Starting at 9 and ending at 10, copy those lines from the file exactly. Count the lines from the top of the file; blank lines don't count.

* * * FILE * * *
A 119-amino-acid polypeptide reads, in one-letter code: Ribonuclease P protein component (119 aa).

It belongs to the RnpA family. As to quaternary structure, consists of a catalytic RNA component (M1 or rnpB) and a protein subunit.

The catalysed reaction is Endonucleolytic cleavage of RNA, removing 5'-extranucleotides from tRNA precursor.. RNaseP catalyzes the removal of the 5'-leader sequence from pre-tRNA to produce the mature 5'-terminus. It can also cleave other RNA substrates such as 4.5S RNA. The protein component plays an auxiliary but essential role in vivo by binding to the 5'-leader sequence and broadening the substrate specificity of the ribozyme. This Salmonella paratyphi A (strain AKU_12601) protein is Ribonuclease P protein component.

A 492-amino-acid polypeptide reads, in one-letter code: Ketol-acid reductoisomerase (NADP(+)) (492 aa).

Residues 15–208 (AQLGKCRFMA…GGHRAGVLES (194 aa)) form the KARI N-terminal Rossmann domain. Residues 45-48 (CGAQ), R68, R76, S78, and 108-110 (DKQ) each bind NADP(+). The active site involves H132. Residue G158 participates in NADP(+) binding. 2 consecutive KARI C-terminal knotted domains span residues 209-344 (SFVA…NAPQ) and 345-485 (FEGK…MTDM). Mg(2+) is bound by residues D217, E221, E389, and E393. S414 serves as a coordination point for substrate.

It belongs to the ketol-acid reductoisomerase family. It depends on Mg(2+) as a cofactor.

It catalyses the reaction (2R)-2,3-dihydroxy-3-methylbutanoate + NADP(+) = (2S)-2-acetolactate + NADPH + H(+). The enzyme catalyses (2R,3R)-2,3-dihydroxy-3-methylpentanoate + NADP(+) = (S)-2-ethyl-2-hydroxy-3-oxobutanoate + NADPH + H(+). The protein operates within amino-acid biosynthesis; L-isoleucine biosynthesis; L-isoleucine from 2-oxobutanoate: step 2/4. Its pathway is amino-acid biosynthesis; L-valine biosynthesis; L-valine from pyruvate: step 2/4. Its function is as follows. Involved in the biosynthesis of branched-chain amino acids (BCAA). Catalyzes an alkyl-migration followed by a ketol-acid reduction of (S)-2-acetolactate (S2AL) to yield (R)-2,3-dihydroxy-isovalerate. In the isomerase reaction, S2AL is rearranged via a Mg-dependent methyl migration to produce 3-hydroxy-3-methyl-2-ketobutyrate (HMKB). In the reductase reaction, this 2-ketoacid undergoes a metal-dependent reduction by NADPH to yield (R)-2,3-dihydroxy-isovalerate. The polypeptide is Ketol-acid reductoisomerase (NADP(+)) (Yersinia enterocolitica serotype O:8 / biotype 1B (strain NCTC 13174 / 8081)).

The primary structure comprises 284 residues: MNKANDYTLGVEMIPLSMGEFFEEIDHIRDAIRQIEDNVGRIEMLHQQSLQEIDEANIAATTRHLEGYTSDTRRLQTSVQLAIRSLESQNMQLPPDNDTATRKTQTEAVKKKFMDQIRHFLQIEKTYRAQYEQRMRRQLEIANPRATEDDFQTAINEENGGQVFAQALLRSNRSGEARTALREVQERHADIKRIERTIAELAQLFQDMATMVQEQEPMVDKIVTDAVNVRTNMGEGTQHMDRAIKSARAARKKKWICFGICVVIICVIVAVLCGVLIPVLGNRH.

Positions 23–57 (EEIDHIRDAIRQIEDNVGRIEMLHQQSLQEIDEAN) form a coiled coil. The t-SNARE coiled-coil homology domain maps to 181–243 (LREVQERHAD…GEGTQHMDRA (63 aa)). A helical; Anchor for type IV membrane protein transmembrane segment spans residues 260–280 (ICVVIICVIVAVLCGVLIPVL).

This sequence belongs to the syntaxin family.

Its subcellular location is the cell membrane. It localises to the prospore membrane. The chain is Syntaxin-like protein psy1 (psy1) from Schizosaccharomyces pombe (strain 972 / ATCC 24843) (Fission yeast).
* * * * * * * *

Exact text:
Positions 23–57 (EEIDHIRDAIRQIEDNVGRIEMLHQQSLQEIDEAN) form a coiled coil. The t-SNARE coiled-coil homology domain maps to 181–243 (LREVQERHAD…GEGTQHMDRA (63 aa)). A helical; Anchor for type IV membrane protein transmembrane segment spans residues 260–280 (ICVVIICVIVAVLCGVLIPVL).

This sequence belongs to the syntaxin family.